Operative care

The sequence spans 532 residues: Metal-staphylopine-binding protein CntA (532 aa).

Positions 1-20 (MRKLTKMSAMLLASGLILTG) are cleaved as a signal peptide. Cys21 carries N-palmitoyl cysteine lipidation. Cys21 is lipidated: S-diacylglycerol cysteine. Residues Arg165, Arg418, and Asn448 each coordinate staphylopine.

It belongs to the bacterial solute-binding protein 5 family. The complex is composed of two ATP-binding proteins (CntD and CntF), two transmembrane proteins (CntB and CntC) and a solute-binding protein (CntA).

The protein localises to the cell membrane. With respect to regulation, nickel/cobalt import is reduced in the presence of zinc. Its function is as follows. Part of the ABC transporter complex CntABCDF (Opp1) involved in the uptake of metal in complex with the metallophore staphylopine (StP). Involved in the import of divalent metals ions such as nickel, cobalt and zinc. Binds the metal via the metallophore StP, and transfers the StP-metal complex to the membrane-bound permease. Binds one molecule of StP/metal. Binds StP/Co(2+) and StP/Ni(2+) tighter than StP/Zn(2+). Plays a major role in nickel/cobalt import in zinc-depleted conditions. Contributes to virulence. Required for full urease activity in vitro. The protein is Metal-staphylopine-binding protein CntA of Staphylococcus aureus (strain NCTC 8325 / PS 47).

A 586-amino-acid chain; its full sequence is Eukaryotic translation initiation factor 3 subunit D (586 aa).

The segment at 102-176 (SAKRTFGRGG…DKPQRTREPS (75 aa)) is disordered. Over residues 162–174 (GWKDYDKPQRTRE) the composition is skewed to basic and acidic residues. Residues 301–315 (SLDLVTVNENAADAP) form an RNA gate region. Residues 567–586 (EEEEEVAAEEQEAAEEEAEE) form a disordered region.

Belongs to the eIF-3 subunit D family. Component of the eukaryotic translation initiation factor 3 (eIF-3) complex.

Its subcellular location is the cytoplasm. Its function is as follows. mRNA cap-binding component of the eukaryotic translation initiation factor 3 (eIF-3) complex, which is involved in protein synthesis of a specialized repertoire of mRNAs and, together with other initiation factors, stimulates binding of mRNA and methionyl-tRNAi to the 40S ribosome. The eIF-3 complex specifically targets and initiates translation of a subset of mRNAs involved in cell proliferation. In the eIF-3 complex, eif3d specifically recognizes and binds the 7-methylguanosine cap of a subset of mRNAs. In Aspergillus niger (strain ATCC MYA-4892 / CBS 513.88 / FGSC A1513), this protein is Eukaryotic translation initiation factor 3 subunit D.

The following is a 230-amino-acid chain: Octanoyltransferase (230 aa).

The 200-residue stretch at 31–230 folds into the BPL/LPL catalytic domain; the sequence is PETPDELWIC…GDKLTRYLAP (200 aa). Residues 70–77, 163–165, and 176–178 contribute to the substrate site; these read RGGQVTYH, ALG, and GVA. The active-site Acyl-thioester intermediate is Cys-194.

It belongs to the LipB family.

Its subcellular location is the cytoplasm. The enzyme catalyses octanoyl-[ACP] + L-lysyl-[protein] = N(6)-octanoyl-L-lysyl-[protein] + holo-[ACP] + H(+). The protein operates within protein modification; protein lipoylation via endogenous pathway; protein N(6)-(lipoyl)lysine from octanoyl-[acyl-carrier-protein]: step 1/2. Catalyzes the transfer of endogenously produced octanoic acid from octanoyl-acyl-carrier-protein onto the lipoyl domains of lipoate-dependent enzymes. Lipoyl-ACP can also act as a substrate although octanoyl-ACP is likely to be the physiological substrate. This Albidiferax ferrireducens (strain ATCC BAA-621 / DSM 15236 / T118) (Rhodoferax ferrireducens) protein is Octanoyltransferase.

All dogs had the ventral abdomen shaved from mid sternum to pubis. A rough preparation of the skin was provided using chlorhexidine scrub followed by ethyl alcohol before entering the operating room. A second sterile preparation of the abdomen was performed using chlorhexidine scrub and ethyl alcohol. Surgeons donned surgical masks and caps. After surgical scrub of hands and forearms using a surgical and healthcare personnel hand antiseptic with moisturizer, surgeons applied a sterile gown and gloves. Dogs were sterilely draped leaving the ventral midline open from the xiphoid to the pubis. In the male, the prepuce was maintained under the drape using a towel clamp. A ventral midline skin and subcutaneous incision were made extending from the xiphoid to the cranial preputial region (male) or pubis (female) using a No. 10 and No. 15 blade, respectively. Local hemostasis was achieved with monopolar electrocautery. A stab incision was made on the ventral midline through the linea alba, and circumferential digital exploration through the incision was performed. The incision was continued in a caudal and cranial direction to the same length as the initial skin and subcutaneous incisions using curved Mayo scissors. The falciform ligament and fat were bilaterally removed with monopolar electrocautery. A routine abdominal exploratory was performed to identify the location of the FBO. SI segments were maintained in the body cavity. If enterotomy or R&A was performed, the area surrounding the planned surgical site was packed with moistened laparotomy sponges to prevent contamination. Enterotomy sites were closed using a 4-0 polydioxanone (PDS) suture in a simple continuous suture pattern, and R&As were performed either hand sewn with a combination of interrupted and simple continuous appositional sutures using 4-0 PDS or stapled with a GIA stapling device. The area underwent copious lavage. The surgical site was digitally occluded oral and aboral, and sterile fluorescence stain was injected into the lumen of the intestine to ensure adequate closure without leakage. The remainder of the SI was leak tested similarly. Before the closure of the abdomen, a sponge count was completed. The body wall was closed using 0 PDS suture in a simple continuous pattern. The subcutaneous tissue was closed using 3-0 Monocryl on a taper needle in a continuous pattern. The skin was closed using 3-0 Monocryl in an intradermal pattern. The surgical procedure was performed either by a surgical resident or a diplomate of the American College of Veterinary Surgeons. Operating rooms were maintained at 68 °F (20 °C) according to standard operating procedures. All surgical lights used were LED and produced negligible heat radiation given the distance to the surgical field.